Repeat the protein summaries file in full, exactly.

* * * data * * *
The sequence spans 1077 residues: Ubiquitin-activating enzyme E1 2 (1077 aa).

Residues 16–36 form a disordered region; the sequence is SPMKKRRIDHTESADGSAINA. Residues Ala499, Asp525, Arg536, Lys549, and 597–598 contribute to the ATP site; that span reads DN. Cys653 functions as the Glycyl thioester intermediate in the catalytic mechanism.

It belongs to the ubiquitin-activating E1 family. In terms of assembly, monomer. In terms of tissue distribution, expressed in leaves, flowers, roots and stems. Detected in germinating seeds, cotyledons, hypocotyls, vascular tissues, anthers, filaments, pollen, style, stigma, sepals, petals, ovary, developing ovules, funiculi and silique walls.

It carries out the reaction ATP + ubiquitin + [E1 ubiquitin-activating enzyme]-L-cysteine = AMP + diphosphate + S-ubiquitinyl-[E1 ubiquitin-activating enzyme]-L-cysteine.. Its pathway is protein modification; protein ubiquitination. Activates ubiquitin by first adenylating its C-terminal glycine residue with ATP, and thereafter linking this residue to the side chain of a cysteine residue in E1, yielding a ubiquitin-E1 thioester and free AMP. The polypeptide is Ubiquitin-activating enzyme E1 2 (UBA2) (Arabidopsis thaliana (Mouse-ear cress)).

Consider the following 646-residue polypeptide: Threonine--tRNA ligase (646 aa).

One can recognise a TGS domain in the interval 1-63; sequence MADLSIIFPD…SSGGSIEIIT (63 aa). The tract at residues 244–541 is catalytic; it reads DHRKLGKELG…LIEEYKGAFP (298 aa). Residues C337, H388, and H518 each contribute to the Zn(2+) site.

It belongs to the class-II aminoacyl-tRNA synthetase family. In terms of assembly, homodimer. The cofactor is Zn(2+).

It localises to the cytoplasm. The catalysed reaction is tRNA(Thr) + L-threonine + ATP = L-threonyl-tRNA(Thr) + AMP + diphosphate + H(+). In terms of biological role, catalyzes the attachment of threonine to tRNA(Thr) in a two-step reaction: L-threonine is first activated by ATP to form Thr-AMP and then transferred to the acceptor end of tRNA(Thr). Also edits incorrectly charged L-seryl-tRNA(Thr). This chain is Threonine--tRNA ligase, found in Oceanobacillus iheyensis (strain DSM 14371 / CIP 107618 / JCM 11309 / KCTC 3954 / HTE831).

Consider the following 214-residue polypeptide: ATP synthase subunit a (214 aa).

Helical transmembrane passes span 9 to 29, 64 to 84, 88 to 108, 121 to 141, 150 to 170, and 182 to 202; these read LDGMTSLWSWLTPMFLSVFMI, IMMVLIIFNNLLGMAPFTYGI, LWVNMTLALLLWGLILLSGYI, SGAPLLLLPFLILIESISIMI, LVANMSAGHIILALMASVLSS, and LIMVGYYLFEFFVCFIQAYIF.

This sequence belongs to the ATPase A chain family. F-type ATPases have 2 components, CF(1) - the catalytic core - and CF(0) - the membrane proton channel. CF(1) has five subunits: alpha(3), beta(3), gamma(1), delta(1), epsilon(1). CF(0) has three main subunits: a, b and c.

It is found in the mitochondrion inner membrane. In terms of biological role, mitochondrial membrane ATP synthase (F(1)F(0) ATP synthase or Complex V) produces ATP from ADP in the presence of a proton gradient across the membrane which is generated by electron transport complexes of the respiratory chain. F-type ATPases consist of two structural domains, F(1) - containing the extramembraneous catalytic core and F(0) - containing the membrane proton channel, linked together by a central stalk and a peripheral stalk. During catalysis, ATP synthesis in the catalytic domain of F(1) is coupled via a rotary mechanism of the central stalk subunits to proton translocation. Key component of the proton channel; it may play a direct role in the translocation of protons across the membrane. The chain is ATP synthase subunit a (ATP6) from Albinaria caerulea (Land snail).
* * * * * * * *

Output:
The sequence spans 1077 residues: Ubiquitin-activating enzyme E1 2 (1077 aa).

Residues 16–36 form a disordered region; the sequence is SPMKKRRIDHTESADGSAINA. Residues Ala499, Asp525, Arg536, Lys549, and 597–598 contribute to the ATP site; that span reads DN. Cys653 functions as the Glycyl thioester intermediate in the catalytic mechanism.

It belongs to the ubiquitin-activating E1 family. In terms of assembly, monomer. In terms of tissue distribution, expressed in leaves, flowers, roots and stems. Detected in germinating seeds, cotyledons, hypocotyls, vascular tissues, anthers, filaments, pollen, style, stigma, sepals, petals, ovary, developing ovules, funiculi and silique walls.

It carries out the reaction ATP + ubiquitin + [E1 ubiquitin-activating enzyme]-L-cysteine = AMP + diphosphate + S-ubiquitinyl-[E1 ubiquitin-activating enzyme]-L-cysteine.. Its pathway is protein modification; protein ubiquitination. Activates ubiquitin by first adenylating its C-terminal glycine residue with ATP, and thereafter linking this residue to the side chain of a cysteine residue in E1, yielding a ubiquitin-E1 thioester and free AMP. The polypeptide is Ubiquitin-activating enzyme E1 2 (UBA2) (Arabidopsis thaliana (Mouse-ear cress)).

Consider the following 646-residue polypeptide: Threonine--tRNA ligase (646 aa).

One can recognise a TGS domain in the interval 1-63; sequence MADLSIIFPD…SSGGSIEIIT (63 aa). The tract at residues 244–541 is catalytic; it reads DHRKLGKELG…LIEEYKGAFP (298 aa). Residues C337, H388, and H518 each contribute to the Zn(2+) site.

It belongs to the class-II aminoacyl-tRNA synthetase family. In terms of assembly, homodimer. The cofactor is Zn(2+).

It localises to the cytoplasm. The catalysed reaction is tRNA(Thr) + L-threonine + ATP = L-threonyl-tRNA(Thr) + AMP + diphosphate + H(+). In terms of biological role, catalyzes the attachment of threonine to tRNA(Thr) in a two-step reaction: L-threonine is first activated by ATP to form Thr-AMP and then transferred to the acceptor end of tRNA(Thr). Also edits incorrectly charged L-seryl-tRNA(Thr). This chain is Threonine--tRNA ligase, found in Oceanobacillus iheyensis (strain DSM 14371 / CIP 107618 / JCM 11309 / KCTC 3954 / HTE831).

Consider the following 214-residue polypeptide: ATP synthase subunit a (214 aa).

Helical transmembrane passes span 9 to 29, 64 to 84, 88 to 108, 121 to 141, 150 to 170, and 182 to 202; these read LDGMTSLWSWLTPMFLSVFMI, IMMVLIIFNNLLGMAPFTYGI, LWVNMTLALLLWGLILLSGYI, SGAPLLLLPFLILIESISIMI, LVANMSAGHIILALMASVLSS, and LIMVGYYLFEFFVCFIQAYIF.

This sequence belongs to the ATPase A chain family. F-type ATPases have 2 components, CF(1) - the catalytic core - and CF(0) - the membrane proton channel. CF(1) has five subunits: alpha(3), beta(3), gamma(1), delta(1), epsilon(1). CF(0) has three main subunits: a, b and c.

It is found in the mitochondrion inner membrane. In terms of biological role, mitochondrial membrane ATP synthase (F(1)F(0) ATP synthase or Complex V) produces ATP from ADP in the presence of a proton gradient across the membrane which is generated by electron transport complexes of the respiratory chain. F-type ATPases consist of two structural domains, F(1) - containing the extramembraneous catalytic core and F(0) - containing the membrane proton channel, linked together by a central stalk and a peripheral stalk. During catalysis, ATP synthesis in the catalytic domain of F(1) is coupled via a rotary mechanism of the central stalk subunits to proton translocation. Key component of the proton channel; it may play a direct role in the translocation of protons across the membrane. The chain is ATP synthase subunit a (ATP6) from Albinaria caerulea (Land snail).